He defines it as “impaired memory and cognitive functioning due to the extended use of digital devices.”

McFedries cites two uses of it this week — on in the Seattle Times and another in the Edinburgh Evening News — and gives the earliest usage to the Korean newspaper The Chosun Ilbo in 2005. Continue reading →

Word Watch: conversation • Journalists should reclaim the word “interview”

convoslashI’m not sure when it started, but the “conversation” bug seems to have infected everyone at CBC Radio, at least in Toronto.

It may have spread more widely, but I’m a dedicated CBC Radio listener, and the aural assault is the more noticeable than if it appears in print or is used on TV with the distraction of visuals.

The principal offenders here are Matt Galloway of CBC’s “Metro Morning” and Gill Deacon of “Here and Now” (the afternoon programme). They use the word to mean “public discourse” as well as “interview.” But never (or almost never) to mean the kind of informal talk the word connotes if not denotes. Continue reading →

Word Watch: deprescribing (and frailty)

deprescribe picThe success of modern medicine has meant that the longer people live, the more managed conditions they will have.

In some circles, that’s known as “co-morbidities”; in the editorial in this month’s (March 2014) issue of Drug and Therapeutics Bulletin (DTB, a BMJ journal), it’s “multimorbidity.” (Editor’s note: Toe-MAY-toe, toe-MAH-toe.)

The editorial notes that multimorbidity has led to polypharmacy which can result in drug interactions.

One way to prevent drug interactions is to avoid “problematic polypharmacy” and practice “appropriate polypharmacy,” including “medicines optimization” which must include the notion of stopping some medications, or “deprescribing.” Continue reading →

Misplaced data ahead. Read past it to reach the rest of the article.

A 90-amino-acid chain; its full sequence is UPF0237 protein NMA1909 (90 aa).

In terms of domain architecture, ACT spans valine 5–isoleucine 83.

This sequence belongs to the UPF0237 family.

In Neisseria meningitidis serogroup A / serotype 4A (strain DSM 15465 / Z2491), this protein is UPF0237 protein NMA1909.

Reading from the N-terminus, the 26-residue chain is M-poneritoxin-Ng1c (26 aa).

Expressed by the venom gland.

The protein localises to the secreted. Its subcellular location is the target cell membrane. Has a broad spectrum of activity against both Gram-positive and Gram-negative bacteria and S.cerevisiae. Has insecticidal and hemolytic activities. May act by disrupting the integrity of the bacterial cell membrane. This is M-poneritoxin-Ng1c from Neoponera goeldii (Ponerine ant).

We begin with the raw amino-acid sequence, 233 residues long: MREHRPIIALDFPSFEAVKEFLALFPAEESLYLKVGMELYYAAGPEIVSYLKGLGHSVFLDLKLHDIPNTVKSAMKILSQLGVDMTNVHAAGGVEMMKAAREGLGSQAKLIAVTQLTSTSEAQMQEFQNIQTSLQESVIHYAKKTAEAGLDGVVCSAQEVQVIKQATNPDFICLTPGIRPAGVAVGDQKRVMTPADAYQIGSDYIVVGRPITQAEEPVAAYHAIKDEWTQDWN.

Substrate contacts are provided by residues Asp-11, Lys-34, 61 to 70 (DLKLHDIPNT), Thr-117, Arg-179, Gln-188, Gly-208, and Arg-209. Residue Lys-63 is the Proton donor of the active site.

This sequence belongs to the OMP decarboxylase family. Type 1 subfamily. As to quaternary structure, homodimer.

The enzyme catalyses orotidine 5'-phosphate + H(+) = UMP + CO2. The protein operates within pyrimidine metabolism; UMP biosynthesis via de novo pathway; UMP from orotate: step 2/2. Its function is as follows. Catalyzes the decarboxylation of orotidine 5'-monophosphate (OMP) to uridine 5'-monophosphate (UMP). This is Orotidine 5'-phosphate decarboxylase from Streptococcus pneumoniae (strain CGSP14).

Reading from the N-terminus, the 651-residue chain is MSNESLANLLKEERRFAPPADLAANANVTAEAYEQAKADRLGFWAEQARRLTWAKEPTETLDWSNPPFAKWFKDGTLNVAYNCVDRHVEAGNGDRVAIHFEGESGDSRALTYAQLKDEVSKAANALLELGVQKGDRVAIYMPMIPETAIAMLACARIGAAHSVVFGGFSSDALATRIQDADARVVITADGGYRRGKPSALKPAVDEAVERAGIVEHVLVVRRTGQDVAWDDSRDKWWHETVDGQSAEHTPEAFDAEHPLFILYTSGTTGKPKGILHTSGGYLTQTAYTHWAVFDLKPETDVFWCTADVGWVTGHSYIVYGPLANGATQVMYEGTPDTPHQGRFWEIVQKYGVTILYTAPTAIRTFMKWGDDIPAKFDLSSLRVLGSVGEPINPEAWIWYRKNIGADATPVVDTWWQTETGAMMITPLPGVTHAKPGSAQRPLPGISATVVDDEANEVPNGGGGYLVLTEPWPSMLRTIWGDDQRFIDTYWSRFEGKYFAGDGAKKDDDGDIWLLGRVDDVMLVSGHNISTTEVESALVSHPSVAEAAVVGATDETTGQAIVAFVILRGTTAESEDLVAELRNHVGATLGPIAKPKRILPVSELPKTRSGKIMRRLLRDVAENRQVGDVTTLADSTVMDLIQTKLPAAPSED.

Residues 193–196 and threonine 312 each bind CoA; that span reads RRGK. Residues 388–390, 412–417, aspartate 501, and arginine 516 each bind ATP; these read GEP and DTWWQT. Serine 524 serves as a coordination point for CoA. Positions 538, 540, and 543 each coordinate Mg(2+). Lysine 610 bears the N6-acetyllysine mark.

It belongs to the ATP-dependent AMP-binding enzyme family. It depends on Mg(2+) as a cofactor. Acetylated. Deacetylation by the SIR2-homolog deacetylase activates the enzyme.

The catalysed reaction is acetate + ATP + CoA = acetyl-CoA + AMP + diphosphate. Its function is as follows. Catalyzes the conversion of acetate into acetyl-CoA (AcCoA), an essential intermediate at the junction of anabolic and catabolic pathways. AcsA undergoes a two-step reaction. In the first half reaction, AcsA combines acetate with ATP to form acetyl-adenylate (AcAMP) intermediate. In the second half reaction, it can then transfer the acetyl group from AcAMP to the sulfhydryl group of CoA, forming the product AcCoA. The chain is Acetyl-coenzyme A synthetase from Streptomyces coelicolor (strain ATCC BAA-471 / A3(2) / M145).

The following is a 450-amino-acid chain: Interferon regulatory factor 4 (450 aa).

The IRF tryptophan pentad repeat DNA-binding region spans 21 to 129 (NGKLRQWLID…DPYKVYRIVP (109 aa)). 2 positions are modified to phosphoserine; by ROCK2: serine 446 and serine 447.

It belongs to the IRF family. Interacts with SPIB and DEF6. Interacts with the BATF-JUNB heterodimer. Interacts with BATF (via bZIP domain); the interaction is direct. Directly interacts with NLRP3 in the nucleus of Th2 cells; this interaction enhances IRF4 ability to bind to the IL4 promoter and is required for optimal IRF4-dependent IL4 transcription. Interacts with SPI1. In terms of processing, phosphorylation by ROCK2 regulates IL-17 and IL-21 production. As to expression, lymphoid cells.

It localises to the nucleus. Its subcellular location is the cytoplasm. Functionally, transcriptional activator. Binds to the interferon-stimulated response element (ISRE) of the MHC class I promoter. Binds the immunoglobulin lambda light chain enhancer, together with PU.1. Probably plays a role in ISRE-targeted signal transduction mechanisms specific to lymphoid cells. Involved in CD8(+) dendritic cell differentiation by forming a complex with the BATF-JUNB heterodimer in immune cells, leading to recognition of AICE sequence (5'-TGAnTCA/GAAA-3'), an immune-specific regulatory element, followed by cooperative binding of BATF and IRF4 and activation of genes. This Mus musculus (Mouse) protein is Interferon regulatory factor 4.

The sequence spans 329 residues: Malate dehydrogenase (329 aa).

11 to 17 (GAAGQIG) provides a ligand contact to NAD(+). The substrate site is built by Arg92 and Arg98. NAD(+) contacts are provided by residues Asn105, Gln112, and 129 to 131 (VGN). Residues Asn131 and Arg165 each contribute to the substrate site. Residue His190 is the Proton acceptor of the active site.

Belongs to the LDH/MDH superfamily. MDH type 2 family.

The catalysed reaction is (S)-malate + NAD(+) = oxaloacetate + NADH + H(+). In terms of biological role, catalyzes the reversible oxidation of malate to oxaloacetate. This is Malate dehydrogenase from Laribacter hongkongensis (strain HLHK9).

Make up a word — it could wind up in the dictionary

scrabblegraphicHasbro, the company that markets Scrabble, has invited players (actually, all and sundry) to nominate a word to be included in the next edition of The Official Scrabble Players Dictionary.

“To keep relevant for today’s fans, Scrabble and Merriam-Webster … have reserved a spot in the dictionary for a word nominated and chosen by Scrabble fans during the Scrabble Word Showdown,” a news release from the company said.

Hasbro seems to have in mind words like “selfie” and “hashtag,” pointing to “changes in technology, trends and pop culture events [that] have introduced many new words” since the last edition of the Scrabble dictionary was published in 2005.

But surely we can do better than that. Continue reading →

Coverage of ‘Alzheimer’s test’: Holy Grail, or holy fail?

Paul Raeburn

Paul Raeburn

I’m not going to try to match this: Paul Raeburn, chief media critic at the Knight Science Journalism Program at MIT, has evaluated recent news coverage of a purported Alzheimer’s test. He found virtually all the coverage wanting, awarding the title of “worst” to CNN.

In Raeburn’s opinion, most stories were merely “awful.”

Continue reading →